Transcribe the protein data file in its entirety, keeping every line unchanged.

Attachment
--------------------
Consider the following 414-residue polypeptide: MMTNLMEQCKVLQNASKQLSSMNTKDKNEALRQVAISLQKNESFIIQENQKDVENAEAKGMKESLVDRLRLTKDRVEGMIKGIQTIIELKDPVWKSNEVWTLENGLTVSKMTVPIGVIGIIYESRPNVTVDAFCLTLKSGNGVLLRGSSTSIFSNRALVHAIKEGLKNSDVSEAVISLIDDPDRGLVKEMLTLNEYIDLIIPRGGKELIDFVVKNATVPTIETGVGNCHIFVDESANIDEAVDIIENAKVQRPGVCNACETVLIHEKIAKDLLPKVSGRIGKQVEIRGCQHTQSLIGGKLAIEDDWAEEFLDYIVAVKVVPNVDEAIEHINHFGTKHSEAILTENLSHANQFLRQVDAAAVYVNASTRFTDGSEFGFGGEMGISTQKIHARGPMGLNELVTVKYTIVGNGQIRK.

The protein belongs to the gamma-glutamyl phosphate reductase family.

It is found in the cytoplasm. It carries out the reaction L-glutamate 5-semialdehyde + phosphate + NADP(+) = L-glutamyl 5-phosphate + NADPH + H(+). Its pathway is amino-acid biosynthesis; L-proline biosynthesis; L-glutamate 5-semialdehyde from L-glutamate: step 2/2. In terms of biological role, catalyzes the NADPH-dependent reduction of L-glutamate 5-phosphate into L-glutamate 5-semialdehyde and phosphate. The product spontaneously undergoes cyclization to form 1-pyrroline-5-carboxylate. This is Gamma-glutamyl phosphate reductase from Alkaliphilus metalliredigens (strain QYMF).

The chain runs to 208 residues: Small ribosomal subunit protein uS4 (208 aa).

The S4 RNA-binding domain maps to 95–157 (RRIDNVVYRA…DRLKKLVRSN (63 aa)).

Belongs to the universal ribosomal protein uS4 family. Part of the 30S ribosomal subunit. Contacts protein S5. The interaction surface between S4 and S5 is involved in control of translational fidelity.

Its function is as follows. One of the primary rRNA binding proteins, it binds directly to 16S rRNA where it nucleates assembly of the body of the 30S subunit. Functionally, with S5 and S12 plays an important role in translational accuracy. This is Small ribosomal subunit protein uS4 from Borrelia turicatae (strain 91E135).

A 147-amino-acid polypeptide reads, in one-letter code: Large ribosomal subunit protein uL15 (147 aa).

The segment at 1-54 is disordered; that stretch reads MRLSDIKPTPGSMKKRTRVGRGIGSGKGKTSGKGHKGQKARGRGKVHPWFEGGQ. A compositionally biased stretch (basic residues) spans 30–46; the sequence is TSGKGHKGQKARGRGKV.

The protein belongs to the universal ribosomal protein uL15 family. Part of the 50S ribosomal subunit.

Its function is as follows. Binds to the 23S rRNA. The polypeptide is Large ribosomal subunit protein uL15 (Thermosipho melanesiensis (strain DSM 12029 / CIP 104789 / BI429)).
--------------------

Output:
Consider the following 414-residue polypeptide: MMTNLMEQCKVLQNASKQLSSMNTKDKNEALRQVAISLQKNESFIIQENQKDVENAEAKGMKESLVDRLRLTKDRVEGMIKGIQTIIELKDPVWKSNEVWTLENGLTVSKMTVPIGVIGIIYESRPNVTVDAFCLTLKSGNGVLLRGSSTSIFSNRALVHAIKEGLKNSDVSEAVISLIDDPDRGLVKEMLTLNEYIDLIIPRGGKELIDFVVKNATVPTIETGVGNCHIFVDESANIDEAVDIIENAKVQRPGVCNACETVLIHEKIAKDLLPKVSGRIGKQVEIRGCQHTQSLIGGKLAIEDDWAEEFLDYIVAVKVVPNVDEAIEHINHFGTKHSEAILTENLSHANQFLRQVDAAAVYVNASTRFTDGSEFGFGGEMGISTQKIHARGPMGLNELVTVKYTIVGNGQIRK.

The protein belongs to the gamma-glutamyl phosphate reductase family.

It is found in the cytoplasm. It carries out the reaction L-glutamate 5-semialdehyde + phosphate + NADP(+) = L-glutamyl 5-phosphate + NADPH + H(+). Its pathway is amino-acid biosynthesis; L-proline biosynthesis; L-glutamate 5-semialdehyde from L-glutamate: step 2/2. In terms of biological role, catalyzes the NADPH-dependent reduction of L-glutamate 5-phosphate into L-glutamate 5-semialdehyde and phosphate. The product spontaneously undergoes cyclization to form 1-pyrroline-5-carboxylate. This is Gamma-glutamyl phosphate reductase from Alkaliphilus metalliredigens (strain QYMF).

The chain runs to 208 residues: Small ribosomal subunit protein uS4 (208 aa).

The S4 RNA-binding domain maps to 95–157 (RRIDNVVYRA…DRLKKLVRSN (63 aa)).

Belongs to the universal ribosomal protein uS4 family. Part of the 30S ribosomal subunit. Contacts protein S5. The interaction surface between S4 and S5 is involved in control of translational fidelity.

Its function is as follows. One of the primary rRNA binding proteins, it binds directly to 16S rRNA where it nucleates assembly of the body of the 30S subunit. Functionally, with S5 and S12 plays an important role in translational accuracy. This is Small ribosomal subunit protein uS4 from Borrelia turicatae (strain 91E135).

A 147-amino-acid polypeptide reads, in one-letter code: Large ribosomal subunit protein uL15 (147 aa).

The segment at 1-54 is disordered; that stretch reads MRLSDIKPTPGSMKKRTRVGRGIGSGKGKTSGKGHKGQKARGRGKVHPWFEGGQ. A compositionally biased stretch (basic residues) spans 30–46; the sequence is TSGKGHKGQKARGRGKV.

The protein belongs to the universal ribosomal protein uL15 family. Part of the 50S ribosomal subunit.

Its function is as follows. Binds to the 23S rRNA. The polypeptide is Large ribosomal subunit protein uL15 (Thermosipho melanesiensis (strain DSM 12029 / CIP 104789 / BI429)).